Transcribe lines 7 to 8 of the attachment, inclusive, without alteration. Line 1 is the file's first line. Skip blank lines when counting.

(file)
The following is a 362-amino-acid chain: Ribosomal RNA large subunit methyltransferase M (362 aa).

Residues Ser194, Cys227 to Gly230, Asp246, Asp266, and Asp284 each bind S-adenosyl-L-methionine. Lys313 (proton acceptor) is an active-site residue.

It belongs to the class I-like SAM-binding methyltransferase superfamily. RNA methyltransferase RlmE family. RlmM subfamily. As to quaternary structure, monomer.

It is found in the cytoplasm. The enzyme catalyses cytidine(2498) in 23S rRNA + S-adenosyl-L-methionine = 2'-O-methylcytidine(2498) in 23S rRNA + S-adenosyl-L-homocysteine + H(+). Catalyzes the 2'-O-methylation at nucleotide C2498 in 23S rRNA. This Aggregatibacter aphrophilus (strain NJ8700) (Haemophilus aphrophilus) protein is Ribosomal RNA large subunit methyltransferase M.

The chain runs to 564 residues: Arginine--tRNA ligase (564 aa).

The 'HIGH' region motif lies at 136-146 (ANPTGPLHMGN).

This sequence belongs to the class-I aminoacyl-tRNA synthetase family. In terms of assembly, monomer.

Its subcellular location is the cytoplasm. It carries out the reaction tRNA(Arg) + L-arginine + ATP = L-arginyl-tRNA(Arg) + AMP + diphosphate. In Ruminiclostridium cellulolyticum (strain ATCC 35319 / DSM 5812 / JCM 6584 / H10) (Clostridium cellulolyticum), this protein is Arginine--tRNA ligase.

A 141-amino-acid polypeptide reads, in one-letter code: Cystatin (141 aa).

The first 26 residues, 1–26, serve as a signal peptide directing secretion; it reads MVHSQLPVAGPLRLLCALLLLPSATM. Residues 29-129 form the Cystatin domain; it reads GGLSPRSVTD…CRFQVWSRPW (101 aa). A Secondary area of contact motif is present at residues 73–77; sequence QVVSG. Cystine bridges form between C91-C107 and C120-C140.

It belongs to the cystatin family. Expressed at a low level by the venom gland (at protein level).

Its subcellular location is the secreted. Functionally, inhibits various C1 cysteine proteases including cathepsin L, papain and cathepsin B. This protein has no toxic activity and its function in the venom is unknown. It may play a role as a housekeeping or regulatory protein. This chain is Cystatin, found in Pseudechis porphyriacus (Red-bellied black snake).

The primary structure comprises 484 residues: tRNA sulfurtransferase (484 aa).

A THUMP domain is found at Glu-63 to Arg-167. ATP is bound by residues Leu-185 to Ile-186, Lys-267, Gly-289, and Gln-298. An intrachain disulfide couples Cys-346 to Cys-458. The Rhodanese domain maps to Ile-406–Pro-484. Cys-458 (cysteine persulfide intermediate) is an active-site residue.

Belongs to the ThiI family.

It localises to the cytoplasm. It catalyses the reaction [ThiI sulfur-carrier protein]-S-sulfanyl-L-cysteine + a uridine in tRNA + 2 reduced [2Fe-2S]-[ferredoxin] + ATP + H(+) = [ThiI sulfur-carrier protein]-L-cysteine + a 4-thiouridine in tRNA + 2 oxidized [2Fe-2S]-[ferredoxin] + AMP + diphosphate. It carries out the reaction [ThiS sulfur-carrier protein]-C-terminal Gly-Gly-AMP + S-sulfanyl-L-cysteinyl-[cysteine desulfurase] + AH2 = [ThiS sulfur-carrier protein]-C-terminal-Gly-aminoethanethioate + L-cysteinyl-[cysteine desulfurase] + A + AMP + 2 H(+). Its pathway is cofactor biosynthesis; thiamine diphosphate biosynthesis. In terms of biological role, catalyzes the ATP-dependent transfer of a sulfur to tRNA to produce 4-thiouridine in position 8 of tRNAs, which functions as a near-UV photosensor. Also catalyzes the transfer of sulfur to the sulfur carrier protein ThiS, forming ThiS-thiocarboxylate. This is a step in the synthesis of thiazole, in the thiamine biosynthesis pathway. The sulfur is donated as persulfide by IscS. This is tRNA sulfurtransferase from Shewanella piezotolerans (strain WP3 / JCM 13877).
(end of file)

This sequence belongs to the class-I aminoacyl-tRNA synthetase family. In terms of assembly, monomer.

Its subcellular location is the cytoplasm. It carries out the reaction tRNA(Arg) + L-arginine + ATP = L-arginyl-tRNA(Arg) + AMP + diphosphate. In Ruminiclostridium cellulolyticum (strain ATCC 35319 / DSM 5812 / JCM 6584 / H10) (Clostridium cellulolyticum), this protein is Arginine--tRNA ligase.